(Note: Erin Casey from the NFL Events department is one of a handful of NFL employees who arrived in England more than a week before the annual International Series game on Oct. 25 between the New England Patriots and Tampa Bay Buccaneers. Erin will file a series of blog updates this week, beginning with this one.)
LONDON — After nearly nine months of preparation, the New England Patriots and Tampa Bay Buccaneers are only seven days away from playing in the NFL’s third annual game at Wembley Stadium.
At every major event, the NFL operates out of a central location, referred to as headquarters. In London, that is the beautiful Landmark Hotel. Our offices here opened last Wednesday.
It’s hard to imagine all of the work that goes into planning any NFL game, but international games pose unique challenges. The stadiums and practice facilities in London are designed with other sports, such as soccer, rugby and cricket, in mind. The grass is grown and cut differently, the locker rooms are smaller, and they use different weight equipment for strength training. Those may sound like minor differences, but to an NFL coach like Bill Belichick, every detail counts. As you can imagine, there is quite a bit of sensitivity about our 300-pound linemen damaging the most storied and hallowed sporting grounds in England. Our job is to negotiate compromises that preserve the interests of both parties.
During the spring and early summer, we took operations, marketing and security representatives from both teams on tours of multiple sports venues and hotels in the London area to determine which suit their needs best. In the past, teams have chosen Chelsea and Arsenal’s training facilities, WASP’s rugby field, and we have renovated existing fields at countryside hotels — where the English national rugby and soccer teams practice — to match them with NFL standards. When teams decide to travel during the week, and which hotel they choose to stay at, strongly influence the practice site they select. We also try to get to know each other on those trips, and have some fun. It’s very important to have good relationships with team personnel, and we almost always have a lot of laughs. A night of dinner, dancing and drinks at Soho’s “Little Italy” has practically become a rite of passage.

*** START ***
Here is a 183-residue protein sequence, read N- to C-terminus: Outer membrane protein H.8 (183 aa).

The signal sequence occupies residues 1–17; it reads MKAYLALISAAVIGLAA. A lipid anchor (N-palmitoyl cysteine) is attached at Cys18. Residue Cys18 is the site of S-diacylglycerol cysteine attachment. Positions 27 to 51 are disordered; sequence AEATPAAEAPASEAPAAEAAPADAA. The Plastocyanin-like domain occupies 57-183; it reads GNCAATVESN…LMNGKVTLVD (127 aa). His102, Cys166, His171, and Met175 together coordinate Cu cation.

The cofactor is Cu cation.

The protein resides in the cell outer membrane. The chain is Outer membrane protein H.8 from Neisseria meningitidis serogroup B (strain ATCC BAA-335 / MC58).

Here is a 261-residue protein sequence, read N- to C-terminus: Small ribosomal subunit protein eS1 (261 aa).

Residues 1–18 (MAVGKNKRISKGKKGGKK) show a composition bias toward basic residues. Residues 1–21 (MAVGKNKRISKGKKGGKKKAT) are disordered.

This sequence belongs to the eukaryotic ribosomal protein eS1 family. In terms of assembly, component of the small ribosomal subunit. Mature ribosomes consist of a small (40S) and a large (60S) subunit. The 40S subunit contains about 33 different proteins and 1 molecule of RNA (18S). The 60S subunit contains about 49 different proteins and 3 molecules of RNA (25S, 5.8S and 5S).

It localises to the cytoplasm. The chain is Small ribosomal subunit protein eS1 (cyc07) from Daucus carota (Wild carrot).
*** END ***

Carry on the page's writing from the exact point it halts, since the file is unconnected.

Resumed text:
The Pats decided to fly overnight Thursday, arriving first thing Friday morning. They will practice at a cricket ground in London that afternoon and then have a walk-thru at Wembley on Saturday morning. The Bucs, who are the home team, have chosen to fly Friday morning and arrive in London that evening. They will have one walk-thru at Wembley on Saturday afternoon, before the game on Sunday. This means they will stay closer to their usual schedule during the week, but will have less time to acclimate to the time difference. Both teams have chosen five-star hotels on Park Lane in downtown London, near Hyde Park.
Last week, we finished the details and signed any remaining contracts, received and sorted the practice and game equipment that was shipped via ocean freight, submitted the rooming lists, set up the offices at headquarters and reviewed procedures for the team charter arrivals at Heathrow Airport. This weekend, while the Pats and Bucs are playing their Week 6 games, we will paint the field at Wembley and review ticket allocations. On Tuesday, we will switch gears and focus on transforming the cricket ground into an NFL practice site and begin welcoming NFL executives and sponsors to town for the game and its events. It’s sure to be exciting and unpredictable at times – as operations always are. Stay tuned for more updates throughout the week!
— Erin Casey